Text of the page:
Ted, I just don’t think we’re meant to get along.
I tried, I promise. When you visited the University of Maine on March 4, I decided to attend your rally. I wanted to see who you were without the filter of a news organization or debate moderator. I wanted to learn about your views with no external influence — nothing but you, your words and some pre-rally country music. As such, I entered the Collins Center with my preconceived ideas and political views pushed far down into hiding, in hopes of listening to your messages with an open mind.
We were off to a shaky start, me and you. I can’t say I agree with anything you believe in. However, this ideological chasm is not the point of this letter. Instead, I want to talk about your opinions about college students. There were several protesters and outspoken audience members who attended your rally and heckled you. You called them out by telling them to “wait until they’re out in the real world.” You stated that college students “don’t understand there’s no such thing as a free lunch” and insinuated that we do not work and all just want free stuff. These statements really struck a nerve.
I do think the heckling was inappropriate. Everyone should have understood that this was your rally and you were free to present your views as you wished. However, your response and views regarding college students are incredibly misguided.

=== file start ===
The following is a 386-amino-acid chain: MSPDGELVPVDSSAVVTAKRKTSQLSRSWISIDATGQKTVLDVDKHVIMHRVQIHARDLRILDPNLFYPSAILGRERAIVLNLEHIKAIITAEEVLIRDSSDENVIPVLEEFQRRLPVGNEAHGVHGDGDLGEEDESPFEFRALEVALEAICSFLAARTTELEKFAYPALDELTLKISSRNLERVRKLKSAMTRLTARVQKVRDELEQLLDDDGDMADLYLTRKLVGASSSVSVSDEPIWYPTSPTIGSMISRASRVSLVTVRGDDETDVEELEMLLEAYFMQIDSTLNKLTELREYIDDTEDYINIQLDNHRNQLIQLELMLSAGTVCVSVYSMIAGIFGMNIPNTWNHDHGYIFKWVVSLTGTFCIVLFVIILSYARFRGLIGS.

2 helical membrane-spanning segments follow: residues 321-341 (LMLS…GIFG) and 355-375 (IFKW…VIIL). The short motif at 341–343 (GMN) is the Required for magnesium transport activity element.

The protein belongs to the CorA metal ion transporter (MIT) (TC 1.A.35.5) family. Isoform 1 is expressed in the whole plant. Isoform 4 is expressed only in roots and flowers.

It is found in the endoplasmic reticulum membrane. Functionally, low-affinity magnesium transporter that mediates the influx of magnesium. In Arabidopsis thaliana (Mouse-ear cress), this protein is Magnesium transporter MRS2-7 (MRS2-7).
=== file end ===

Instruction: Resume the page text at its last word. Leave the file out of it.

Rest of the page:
It’s asinine and insulting to even suggest that college students don’t work and rely solely on handouts or their parents’ money. Let me tell you, Ted: I am a first-year, full-time student who works two jobs (three, if you count my weekly column) at a total of 25 hours a week. My roommate is also a full-time student and works in a lab as a freshman. I have heard countless stories of UMaine students balancing work and school and doing it very well. Beyond this spectrum of local campus anecdotes, there are millions of American students working while in college.
A study from Georgetown University’s Center on Education and the Workforce shared that, as of 2012, 62 percent of undergraduates work jobs while in school. Forty percent of all undergraduates work 30 or more hours a week, with a quarter of all undergraduates simultaneously working full-time and attending school full-time. We aren’t in the late ’80s (the time when you attended college) anymore, as college costs have doubled since then. There are students with children, students with no parents, students from disadvantaged socioeconomic backgrounds and just average, middle-class college students who work endlessly to put themselves through school.
This is not only anecdotal — it is statistically shown. This is the new normal, and as such, it’s unfair to paint us all with a broad brush of laziness. So why must you belittle the work ethic of students?
It seemed silly to me to go to a college campus and hope to rally support by insulting a key demographic. It is safe to say that it wasn’t your strongest public relations move. As I recover from yet another day of classes followed by a seven-hour work shift, I hope you’re able to see my point. I hope you’re able to open your eyes and see college students for who they are: a hard-working group of people, seeking opportunities and not handouts.